Connecticut residents recovering from COVID-19 could start moving as soon as this weekend into one of UConn’s Stamford residence halls, one of several ways in which the University is helping the state respond to the global pandemic.
The Board of Trustees unanimously approved a legal agreement Thursday to sublease the residence hall at 900 Washington Blvd. to the City of Stamford, which will operate the 116-unit building as a place where recovering coronavirus patients can rest after their hospitalizations.
The occupants will be people who have been treated and discharged, but who still test positive for COVID-19 and need places in which they can recover in isolation without potentially exposing family or others to the illness.
UConn had recently packed and cleaned all of the rooms in the Washington Boulevard residence hall because the state had intended to use it as part of its coronavirus response. However, when it became clear that the Stamford community had immediate and pressing needs, all parties agreed to quickly change the approach.
“Our role in serving the local community is hugely important, and when they come asking for something like this, it’s critical that UConn is able to pivot quickly to be able to help out,” UConn Board of Trustees Chairman Dan Toscano said Thursday.
Under the UConn’s sublease agreement with Stamford, the city will operate the six-story residence hall, including determining who will live there and later absorbing any costs incurred by UConn due to the City’s use of the building. Stamford officials will also arrange to have food and other items delivered directly to the recovering patients so they can remain isolated in the rooms as they rest and recover.
The building, which UConn opened in 2017, is centrally located in Stamford and offers apartment-style units with kitchens and other amenities. More than 300 students had lived there before the pandemic forced UConn to change operations last month.
Fifty of those students were granted permission to remain in student housing – mostly international students and others who couldn’t return home – and they were moved from that property to UConn’s other residence halls on Prospect and Franklin streets. Belongings from the other Washington Boulevard units were packed and are being stored until they can be safely returned to their owners.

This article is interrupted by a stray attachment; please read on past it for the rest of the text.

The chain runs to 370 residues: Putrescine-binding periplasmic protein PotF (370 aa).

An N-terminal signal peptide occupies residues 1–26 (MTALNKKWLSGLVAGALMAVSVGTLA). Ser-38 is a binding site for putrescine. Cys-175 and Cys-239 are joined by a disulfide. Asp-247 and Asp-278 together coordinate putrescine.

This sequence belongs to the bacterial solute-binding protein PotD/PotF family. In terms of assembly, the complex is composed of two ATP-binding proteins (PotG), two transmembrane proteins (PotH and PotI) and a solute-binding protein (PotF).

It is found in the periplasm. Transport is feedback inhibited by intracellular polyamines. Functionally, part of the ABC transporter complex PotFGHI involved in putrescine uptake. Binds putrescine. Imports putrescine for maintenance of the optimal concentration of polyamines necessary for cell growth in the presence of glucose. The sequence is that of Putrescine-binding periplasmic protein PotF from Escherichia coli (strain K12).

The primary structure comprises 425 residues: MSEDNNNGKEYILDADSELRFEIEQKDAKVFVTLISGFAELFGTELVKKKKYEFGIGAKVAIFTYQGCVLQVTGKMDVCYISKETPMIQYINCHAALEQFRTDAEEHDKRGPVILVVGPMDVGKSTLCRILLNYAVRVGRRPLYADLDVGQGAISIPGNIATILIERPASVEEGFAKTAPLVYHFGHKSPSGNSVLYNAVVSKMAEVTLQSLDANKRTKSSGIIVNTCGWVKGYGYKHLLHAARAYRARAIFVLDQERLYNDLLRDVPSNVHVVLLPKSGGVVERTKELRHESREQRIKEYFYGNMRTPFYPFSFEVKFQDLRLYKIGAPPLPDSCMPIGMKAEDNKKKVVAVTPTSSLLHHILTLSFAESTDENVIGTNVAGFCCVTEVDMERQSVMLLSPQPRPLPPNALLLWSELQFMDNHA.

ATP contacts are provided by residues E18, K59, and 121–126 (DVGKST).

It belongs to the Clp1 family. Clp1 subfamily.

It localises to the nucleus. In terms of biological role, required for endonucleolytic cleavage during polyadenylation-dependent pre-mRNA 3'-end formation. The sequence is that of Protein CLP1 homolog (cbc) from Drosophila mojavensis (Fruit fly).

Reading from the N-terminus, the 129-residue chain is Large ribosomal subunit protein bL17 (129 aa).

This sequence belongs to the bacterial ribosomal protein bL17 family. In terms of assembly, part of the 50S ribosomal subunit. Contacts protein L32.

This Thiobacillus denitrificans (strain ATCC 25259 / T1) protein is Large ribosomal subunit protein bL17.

UConn has also packed and cleaned 333 rooms in residence halls at the UConn Storrs campus for potential use by the state or other entities if they need housing for medical personnel, recovering patients, or other people.
As is the case at Stamford, the students who remain in housing at UConn Storrs are primarily international students, those who either have no safe home to which they can return, or who face various circumstances that prevent them from going home.
“We will never put a student out who does not have a place to go, and that applies to Stamford as well as Storrs,” Eleanor JB Daugherty, UConn’s dean of students and associate vice president for student affairs, told trustees Thursday.
State officials also have looked at the gymnasium at UConn Avery Point as a potential place to add beds for COVID-19 patients if that region needs the capacity, although eastern and southeastern Connecticut so far have been spared the large numbers of hospitalizations seen in Fairfield County and elsewhere in parts of Connecticut.
UConn has also gathered thousands of items of PPE (personal protective equipment) from its labs, research offices and elsewhere for donation to healthcare workers, and members of the UConn community have been developing emergency ventilator prototypes, helping small businesses, and other actions in service, outreach and research.
The university also donated its perishable foods to Foodshare and local schools, has created virtual “career fairs” to help students keep job-hunting despite the current limitations they face, and many other actions.